Possible Words to those Harmed by Abuse: The movie, Spotlight, is likely to remind you of the pain and suffering you have endured at the hands of someone you had every right to trust, a member of the Catholic priesthood.” 

Member of the Catholic priesthood? Why not just say Catholic priest? The USCCB intentionally uses this wording to create distance from the problem. The priesthood doesn’t have members – it has priests. “That pedophile is just a ‘social’ member, not a full member.” Well… maybe it is like a country club.

“Express great sorrow and profound regret for what they have endured. Apologize for the grave harm that has been inflicted.”

To borrow a phrase from my kids. WTF? Do they really have to instruct human beings who work for the Catholic Church on how to be human? That line had to be written by a sociopath and intended for other sociopaths.

“Words alone cannot express our sorrow, shame and disappointment. So, it is our prayer and hope that through our actions you will find the healing you so richly deserve.”

Bishops hired lobbyists to prevent survivors from having their day in court. And, who says “you so richly deserve” in conversation? Bishops. That’s who. We hope and pray that complicit bishops get what they so richly deserve.

“Over the past years the Church has worked towards both healing and preventing abuse. Our endeavors may be seen in the twelve years of Annual Reports based on the implementation of the Charter for the Protection of Children and Young People and independent audits.”

Parallel universe?

“The Church strives to put the child in the center of the room when making decision about children…”

That poor kid. My kindergarten teacher did that to me once. She sat me in a chair in the center of the room so she could keep an eye on me. The other kids were outside at recess.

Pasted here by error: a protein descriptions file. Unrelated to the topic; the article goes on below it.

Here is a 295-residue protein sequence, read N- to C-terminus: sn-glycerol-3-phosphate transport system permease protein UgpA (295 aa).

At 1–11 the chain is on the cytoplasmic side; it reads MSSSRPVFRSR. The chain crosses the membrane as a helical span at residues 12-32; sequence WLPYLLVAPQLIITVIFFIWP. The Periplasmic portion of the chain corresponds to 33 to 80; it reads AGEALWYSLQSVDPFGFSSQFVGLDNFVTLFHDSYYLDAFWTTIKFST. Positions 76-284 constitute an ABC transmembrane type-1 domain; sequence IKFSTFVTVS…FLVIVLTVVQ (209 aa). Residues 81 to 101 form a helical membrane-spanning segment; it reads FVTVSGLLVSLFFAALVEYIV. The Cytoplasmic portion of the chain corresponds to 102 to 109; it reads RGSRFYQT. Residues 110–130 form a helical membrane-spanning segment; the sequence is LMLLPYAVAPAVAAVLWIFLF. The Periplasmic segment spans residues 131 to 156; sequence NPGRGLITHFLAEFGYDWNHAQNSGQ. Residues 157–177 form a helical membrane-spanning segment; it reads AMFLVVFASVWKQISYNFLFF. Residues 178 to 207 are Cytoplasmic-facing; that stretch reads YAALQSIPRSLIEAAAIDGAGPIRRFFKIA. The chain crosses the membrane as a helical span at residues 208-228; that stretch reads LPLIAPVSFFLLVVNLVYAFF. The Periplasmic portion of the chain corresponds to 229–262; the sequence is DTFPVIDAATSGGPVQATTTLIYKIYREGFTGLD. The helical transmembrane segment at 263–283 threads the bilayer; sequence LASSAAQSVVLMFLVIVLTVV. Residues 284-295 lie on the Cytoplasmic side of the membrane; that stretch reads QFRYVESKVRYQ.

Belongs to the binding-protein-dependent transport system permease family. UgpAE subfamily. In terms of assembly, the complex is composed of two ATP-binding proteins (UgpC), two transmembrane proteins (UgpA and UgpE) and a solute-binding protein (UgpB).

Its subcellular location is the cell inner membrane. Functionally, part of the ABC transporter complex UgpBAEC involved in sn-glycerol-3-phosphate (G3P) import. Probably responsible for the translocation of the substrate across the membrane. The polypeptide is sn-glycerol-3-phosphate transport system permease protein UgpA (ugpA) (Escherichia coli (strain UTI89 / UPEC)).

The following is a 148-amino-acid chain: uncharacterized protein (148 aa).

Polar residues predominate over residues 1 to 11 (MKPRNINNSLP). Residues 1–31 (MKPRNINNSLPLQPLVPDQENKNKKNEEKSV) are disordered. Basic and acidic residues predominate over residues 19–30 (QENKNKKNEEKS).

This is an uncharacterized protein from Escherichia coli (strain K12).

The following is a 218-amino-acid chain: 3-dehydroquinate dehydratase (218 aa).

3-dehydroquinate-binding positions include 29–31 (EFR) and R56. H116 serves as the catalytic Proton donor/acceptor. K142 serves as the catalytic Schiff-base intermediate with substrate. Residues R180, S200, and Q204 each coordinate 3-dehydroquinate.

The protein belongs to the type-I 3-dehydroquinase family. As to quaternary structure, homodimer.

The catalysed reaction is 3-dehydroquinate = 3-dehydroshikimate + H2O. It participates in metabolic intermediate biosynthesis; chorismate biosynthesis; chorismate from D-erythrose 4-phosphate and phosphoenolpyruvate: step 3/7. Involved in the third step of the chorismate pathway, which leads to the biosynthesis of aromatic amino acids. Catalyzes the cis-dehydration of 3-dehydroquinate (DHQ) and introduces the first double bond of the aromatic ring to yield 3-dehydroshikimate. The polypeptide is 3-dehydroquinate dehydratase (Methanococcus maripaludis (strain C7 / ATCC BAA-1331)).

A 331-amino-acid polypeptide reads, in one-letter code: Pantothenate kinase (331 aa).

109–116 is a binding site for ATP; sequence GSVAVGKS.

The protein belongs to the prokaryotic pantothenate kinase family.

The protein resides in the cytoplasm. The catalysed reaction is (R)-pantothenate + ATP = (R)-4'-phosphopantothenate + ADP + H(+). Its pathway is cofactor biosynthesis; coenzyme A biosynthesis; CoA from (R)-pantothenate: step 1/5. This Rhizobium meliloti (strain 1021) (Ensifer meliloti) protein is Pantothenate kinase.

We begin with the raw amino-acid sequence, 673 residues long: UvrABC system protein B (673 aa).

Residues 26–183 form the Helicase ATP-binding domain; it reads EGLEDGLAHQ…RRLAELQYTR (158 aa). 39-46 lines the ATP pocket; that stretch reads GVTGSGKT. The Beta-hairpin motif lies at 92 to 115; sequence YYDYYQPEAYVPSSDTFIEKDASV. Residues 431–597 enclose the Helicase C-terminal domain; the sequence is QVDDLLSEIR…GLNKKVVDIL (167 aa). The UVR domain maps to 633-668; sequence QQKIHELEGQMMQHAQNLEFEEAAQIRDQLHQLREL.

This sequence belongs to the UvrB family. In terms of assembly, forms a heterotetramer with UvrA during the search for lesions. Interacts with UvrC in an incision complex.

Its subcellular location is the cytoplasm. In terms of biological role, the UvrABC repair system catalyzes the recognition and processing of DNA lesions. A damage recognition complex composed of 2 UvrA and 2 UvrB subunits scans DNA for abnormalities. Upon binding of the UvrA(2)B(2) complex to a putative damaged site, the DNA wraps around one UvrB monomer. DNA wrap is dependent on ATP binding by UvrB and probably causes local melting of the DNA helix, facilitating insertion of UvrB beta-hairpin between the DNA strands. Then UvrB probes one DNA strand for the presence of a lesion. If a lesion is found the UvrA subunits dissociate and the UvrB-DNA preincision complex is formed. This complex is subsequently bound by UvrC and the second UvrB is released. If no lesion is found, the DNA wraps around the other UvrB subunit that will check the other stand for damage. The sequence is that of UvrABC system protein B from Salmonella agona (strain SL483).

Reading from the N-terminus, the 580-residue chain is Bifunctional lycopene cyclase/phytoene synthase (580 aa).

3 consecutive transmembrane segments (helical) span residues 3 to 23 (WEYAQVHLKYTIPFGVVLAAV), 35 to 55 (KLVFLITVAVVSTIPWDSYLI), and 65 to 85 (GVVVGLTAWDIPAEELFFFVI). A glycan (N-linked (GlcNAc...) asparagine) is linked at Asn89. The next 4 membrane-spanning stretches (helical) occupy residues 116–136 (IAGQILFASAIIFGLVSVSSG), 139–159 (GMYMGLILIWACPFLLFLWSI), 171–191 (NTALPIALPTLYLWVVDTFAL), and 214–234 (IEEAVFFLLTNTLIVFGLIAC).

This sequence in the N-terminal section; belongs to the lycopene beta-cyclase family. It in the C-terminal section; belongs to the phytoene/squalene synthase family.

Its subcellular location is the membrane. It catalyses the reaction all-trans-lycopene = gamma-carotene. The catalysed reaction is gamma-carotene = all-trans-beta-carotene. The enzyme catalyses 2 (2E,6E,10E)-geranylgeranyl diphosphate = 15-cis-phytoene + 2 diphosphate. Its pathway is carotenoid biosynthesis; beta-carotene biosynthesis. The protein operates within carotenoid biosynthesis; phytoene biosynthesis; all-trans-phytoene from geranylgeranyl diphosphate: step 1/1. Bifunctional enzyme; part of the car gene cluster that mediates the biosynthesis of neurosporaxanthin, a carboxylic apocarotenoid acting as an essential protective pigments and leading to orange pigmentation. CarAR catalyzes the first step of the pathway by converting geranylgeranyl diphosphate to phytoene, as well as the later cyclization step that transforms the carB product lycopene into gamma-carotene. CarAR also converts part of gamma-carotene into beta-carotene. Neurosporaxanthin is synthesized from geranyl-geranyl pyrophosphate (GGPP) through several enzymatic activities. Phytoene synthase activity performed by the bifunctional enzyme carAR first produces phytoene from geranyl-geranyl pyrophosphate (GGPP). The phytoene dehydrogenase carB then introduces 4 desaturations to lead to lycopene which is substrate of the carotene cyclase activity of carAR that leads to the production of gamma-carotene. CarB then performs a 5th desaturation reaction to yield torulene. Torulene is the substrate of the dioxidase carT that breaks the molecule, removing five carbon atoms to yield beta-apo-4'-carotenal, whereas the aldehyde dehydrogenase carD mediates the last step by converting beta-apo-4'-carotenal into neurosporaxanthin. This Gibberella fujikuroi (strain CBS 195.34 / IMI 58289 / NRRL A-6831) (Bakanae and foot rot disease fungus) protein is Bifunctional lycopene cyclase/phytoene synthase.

“….and she will not be finished with this issue until child sexual abuse is no longer a part of society or our churches.”

She quickly forgot about me and went to lunch. I was left sitting there in the center of the room. The bishops have left for lunch. Until Pope Francis takes a long hard look at clericalism that child will cools his or her heels in the center of an empty room.

“Words Reaffirming our Commitment to the Charter:….Twelve years later we remain committed to the principles of that Charter and we ask for your continued help, support and prayers as we: promote healing and reconciliation with victims/survivors of sexual abuse, respond effectively to allegations of sexual abuse, become accountable for our procedures, and protect the faithful in the future.”

Kathy, after countless calls and emails, have you heard back in regard to your personal experience with the lack of archdiocesan accountability for boundary violations? Nope. I didn’t think so.

“What the Church is doing now: It has been twelve years since the Charter for the Protection of Children was approved in Dallas. The Charter is a comprehensive set of procedures established by the USCCB in June 2002 for addressing allegations of sexual abuse of minors by Catholic clergy. It also includes guidelines for reconciliation, healing, accountability, and prevention of future acts of abuse. The Charter directs action in all the following matters: Creating a safe environment for children and young people;

Now potentially dangerous mommy volunteers take classes and prove they don’t have criminal records.

Healing and reconciliation of victims and survivors;

Anyone here healed? Reconciled? Anyone?

Making prompt and effective response to allegations;

Did the bishops misplace their copies of the Charter?

Cooperating with civil authorities;

When forced by law.

Disciplining offenders;”

Offenders is a nice soft word for men who raped, molested and abused kids. But not as soft as the discipline. Say three Hail Marys and 10 Our Fathers. Some have been issued three demerits, a full pension and a Vatican assignment.